This week, JHL’s immigrant project is participating in a campaign against racism and discrimination. We asked our members about the subject and what help they wanted in the face of racism and discrimination.
While wages and working conditions are improving, it is important to note that there are other areas that we need to improve. One way or another, many employees have experienced discrimination because of their language, mode of dressing, age, religion or appearance (skin tone).
“It happened to me and my co-workers”.
“The manager used discriminative words and constantly put me down at work.”
“I’ve experienced discrimination and bullying from a co-worker.”
“I was asked to take a child placed in quarantine to a relative´s or friend’s house and go to work placement. I had to explain the rules/regulations of quarantine to the supervisor and defend myself for approval to stay with the child and work from home. I was asked to submit the information from the officials regarding the quarantine so they could believe me even though the information had not been shared with us at the start. This made me very upset and anxious every time I got a call or email from my supervisor.”
While most people may think discrimination is black and white, in most cases it is difficult to prove, because it may be hidden or otherwise not as explained in the law.
“I would want the employers to know that discrimination does not only happen according to the listed or described forms of racism or discrimination by law. There is also perceived discrimination and perceived racism. Perceived discrimination is when individuals themselves perceive or experience discrimination, which may include events or situations that are not discriminatory according to the law or other definitions. Perceived racism is when an individual has not only experienced objective racism but also perceived other people’s feelings and intentions.”
Our subject experts thought or said racism and discrimination is bad because….
“It hinders the development of the well-being of society, and provides a basis for the development of hatred, racism and violence.”
“It affects people and the work environment. It limits a person’s growth in the workplace.”
“It fragments society.”
“It causes all levels of grief in a person who suffers from discrimination.”
” It takes a toll on one’s mental health and de-humanises a person.”
“It affects the work dynamics, putting a strain in the relationship between the employer and employee. It affects the motivation, self-esteem and emotional well-being of the employees. If not taken care of, these can have other health-related effects on the employees. For example, sadness, anger or embarrassment caused by racism or discrimination can cause depression or high blood pressure. These then affect the employee’s work because they take time off work. The burden is then taken by the social and health care to help those affected.”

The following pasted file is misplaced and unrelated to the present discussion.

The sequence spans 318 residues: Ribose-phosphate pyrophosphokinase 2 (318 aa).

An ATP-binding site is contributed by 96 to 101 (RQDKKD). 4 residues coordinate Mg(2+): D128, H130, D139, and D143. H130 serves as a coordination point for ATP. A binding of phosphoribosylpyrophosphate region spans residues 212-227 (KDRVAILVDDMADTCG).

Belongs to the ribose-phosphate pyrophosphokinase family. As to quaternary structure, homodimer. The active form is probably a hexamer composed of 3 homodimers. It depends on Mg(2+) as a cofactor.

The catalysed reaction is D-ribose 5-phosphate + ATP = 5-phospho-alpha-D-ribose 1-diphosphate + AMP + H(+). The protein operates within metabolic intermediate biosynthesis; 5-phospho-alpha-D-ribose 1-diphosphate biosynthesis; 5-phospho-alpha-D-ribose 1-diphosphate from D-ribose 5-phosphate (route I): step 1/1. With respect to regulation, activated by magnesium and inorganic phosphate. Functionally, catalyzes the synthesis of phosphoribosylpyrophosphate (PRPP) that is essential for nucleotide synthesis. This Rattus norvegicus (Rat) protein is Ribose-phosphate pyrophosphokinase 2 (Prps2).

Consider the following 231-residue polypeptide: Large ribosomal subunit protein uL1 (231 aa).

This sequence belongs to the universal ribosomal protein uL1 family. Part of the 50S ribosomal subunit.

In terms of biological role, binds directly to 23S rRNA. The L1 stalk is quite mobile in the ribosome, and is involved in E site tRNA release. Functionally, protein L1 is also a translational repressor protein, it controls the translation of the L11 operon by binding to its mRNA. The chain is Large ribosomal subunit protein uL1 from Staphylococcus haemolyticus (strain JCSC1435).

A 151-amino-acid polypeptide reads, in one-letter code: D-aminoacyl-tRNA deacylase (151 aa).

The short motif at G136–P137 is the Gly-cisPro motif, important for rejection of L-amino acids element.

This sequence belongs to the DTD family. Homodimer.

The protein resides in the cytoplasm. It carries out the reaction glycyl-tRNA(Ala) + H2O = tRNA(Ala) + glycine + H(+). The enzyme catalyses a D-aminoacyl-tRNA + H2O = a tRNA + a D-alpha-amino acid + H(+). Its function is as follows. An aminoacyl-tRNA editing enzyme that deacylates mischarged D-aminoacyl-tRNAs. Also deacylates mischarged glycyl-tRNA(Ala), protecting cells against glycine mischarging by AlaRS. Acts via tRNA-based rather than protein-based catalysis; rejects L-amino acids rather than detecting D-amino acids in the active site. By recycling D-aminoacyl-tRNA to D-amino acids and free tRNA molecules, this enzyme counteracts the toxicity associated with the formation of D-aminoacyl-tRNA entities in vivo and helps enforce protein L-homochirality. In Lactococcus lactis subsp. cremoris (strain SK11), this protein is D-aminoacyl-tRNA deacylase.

When discrimination and racism occur, we see that it affects not just the individual but society. What next? The experts gave some solutions.
“I want to intervene indiscriminately.”
“When I face racism, I want to tell people it’s wrong and encourage them to get to know the different cultures of the world.”
“Help and support”
“The person should be confronted; I should not be advised to change jobs”
“Being aware of the various ways in which this happens can help them stop certain ways of communication. Also, cultural awareness forums should be conducted by people of different cultural backgrounds in various workplaces, as these people are best placed to explain these various forms of racism or discrimination. This can also be done through other forms of communication that can be made available to all people in society, in many different languages. Awareness is key.”
One thing is for sure, when everyone is given equal opportunities to show their skills and potential, an employer will be able to benefit from the maximum full potential of all its employees.
As a union, we have an important role to play in helping our members feel safe and valued in the workplace. We must fight the injustices faced by people with an immigrant background.
Although the union has taken an active role in ensuring better working conditions for employees, those facing racism and discrimination also hope that the union will play a more active role in ensuring that employers are following the measures they have put in place to fight discrimination and racism.
As an individual, we encourage you to take an active role in combating prejudice, discrimination and racism.
You may also be interested in
- Opening times at Christmas and the turn of the year
- Introduction to textile care now in plain Finnish
- Päivi Niemi-Laine continues as President of Trade Union JHL, Håkan Ekström and Saila Ruuth were selected as Chief Executive Officers
- What do the Government Programme entries mean in practice? Register for SAK’s #SeriousGrounds event!